The Overnight is a deceptively light exploration of marriage and its rough relationship with autonomy. Imagine if Gone Girl was a raunchy comedy or American Pie was an art-house indie. In other words, it's a subtle yet dense character-driven film framed as an R-rated romp.
For my money, the most terrifying movies are never horror movies because they are meant to be scary. You know the ones, all cheap thrills and forced suspense. Adversely, here is a comedy that can shake a person to their core. Assuming the most terrifying thing in an average life is shame, the entire movie is a journey into fear. As the moon moves through the starless black Los Angeles sky, the lines between voyeur and exhibitionist are blurred, minds are altered, boundaries are stretched and twisted. If you are a free-wheelin' poet ramblin' from town to town, it's the kind of night you'd write a song about. But if you're a well-intentioned young married couple trying to build a life for your child, then a night like that has the potential to tear apart your world.
Adam Scott and Taylor Schilling play the unassuming lead couple with the perfect blend of nuance, warmth and naiveté. Having just moved to Los Angeles from Seattle Alex (Scott) is anxious and eager to meet and make friends, while his wife Emily (Schilling) is content just to be in her new home with her husband and son. Enter the much cooler Kurt played with zeal by the always fantastic, Jason Schwartzman. The opening moments hint at something sinister, but we are consistently put at ease by effortlessly breezy performances of the competent cast. And every line and look thrown between characters has an impactful payoff later in the evening, as the layers of inhibition are slowly stripped away.
The strange thing about comedy is that in order for it to work we can't see it coming. It's like a magic trick. Sloppy slight of hand is not slight of hand at all. We shouldn't see the strings. The suspension of disbelief is so deep in comedy it becomes hard to analyze. Because if it's really working the act of laughter is intoxicating, and anybody who's been properly intoxicated knows that the details of the night before become hard to recount the morning after. Comedians cover their tracks. It's an incredibly illusive thing to pin down and discuss. This is why comedies don't win Oscars. If something is funny it is assumed to have little-to-no lasting resonance. But as current pop culture figures like Judd Apotow and Louis CK have proved time and time again, comedy can be the best place to reveal universal truths and affect waves of personal and societal progress. In this way, comedy becomes a thought ninja. You think you're laughing and everything's light and fun, meanwhile your brain is being boxed into submission by agitating ideas and illuminating exposures. The incredible thing about The Overnight is that the laughs come from the same place as the discomfort.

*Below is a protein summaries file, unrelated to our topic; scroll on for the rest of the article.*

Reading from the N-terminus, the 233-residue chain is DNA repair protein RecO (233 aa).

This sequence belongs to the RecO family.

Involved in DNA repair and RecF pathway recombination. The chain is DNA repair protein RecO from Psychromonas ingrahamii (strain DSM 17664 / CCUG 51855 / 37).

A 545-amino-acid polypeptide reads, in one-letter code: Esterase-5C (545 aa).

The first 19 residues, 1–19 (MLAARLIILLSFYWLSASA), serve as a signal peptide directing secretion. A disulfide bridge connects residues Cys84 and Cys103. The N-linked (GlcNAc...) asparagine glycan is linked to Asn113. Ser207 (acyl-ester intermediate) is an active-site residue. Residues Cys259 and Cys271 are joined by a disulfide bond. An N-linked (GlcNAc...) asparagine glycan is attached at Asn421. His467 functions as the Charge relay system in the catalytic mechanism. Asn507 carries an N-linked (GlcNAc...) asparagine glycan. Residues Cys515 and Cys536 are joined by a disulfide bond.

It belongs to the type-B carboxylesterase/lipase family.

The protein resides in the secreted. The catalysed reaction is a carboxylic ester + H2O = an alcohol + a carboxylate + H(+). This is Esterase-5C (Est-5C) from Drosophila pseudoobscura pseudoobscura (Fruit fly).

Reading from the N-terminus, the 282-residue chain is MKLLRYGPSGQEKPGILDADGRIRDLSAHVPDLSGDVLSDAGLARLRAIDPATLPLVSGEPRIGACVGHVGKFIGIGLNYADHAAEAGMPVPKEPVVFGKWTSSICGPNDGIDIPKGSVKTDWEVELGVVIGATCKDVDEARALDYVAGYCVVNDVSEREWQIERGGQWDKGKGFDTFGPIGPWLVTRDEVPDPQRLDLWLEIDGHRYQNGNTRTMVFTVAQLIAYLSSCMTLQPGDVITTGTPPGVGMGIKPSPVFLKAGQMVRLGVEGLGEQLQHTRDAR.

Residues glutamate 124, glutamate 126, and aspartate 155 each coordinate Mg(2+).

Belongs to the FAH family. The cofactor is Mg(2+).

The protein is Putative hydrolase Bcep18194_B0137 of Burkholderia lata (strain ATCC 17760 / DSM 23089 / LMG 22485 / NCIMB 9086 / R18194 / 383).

This flick really succeeds in mind-expanding observations and a rich commentary on a suburban life in Los Angeles. In fact, a key to understanding the story is its location. Do the suburbs even exist in LA? It can be argued Los Angeles is merely a collection of suburbs with a small city downtown and a few film studios scattered around it. It's a weird place to grow up in some ways, but in large part the city of angles is nothing more than average people living quiet lives. Beyond that, it speaks to a generational truth. After all the dust has settled from the sexual revolution, and the advent of social media has penetrated the majority, what does the landscape of modern relationships look like? Movies like this are immensely important for the simple reason that they are attempting to expand our understanding of ourselves and our fears. It is art like this film that exposes urgent modern ideas to the close-minded collective unconscious and pushes oppression toward the wrong side of history.
The reason anybody has a closed mind is simply fear. The willingly ignorant mind harbors the deep fear of letting ideas slip in that they will have to see in the mirror every day. They are afraid of themselves. If you are truly tolerant others you have to expose yourself to your deepest inner fears. That's what progress is. In the popular 90s video game Mario 64 there are these white translucent ghosts. If you're not looking at them they sneak up behind you and kill you. However, if you look at them straight ahead, they disappear. Just like these false fears, when examined they are rendered powerless. Homophobia, transphobia, xenophobia of any kind, racism, sexism -- they are all just ghosts. Movies like The Overnight encourage people to look at those ghosts so they can disappear.
See The Overnight starting June 19.
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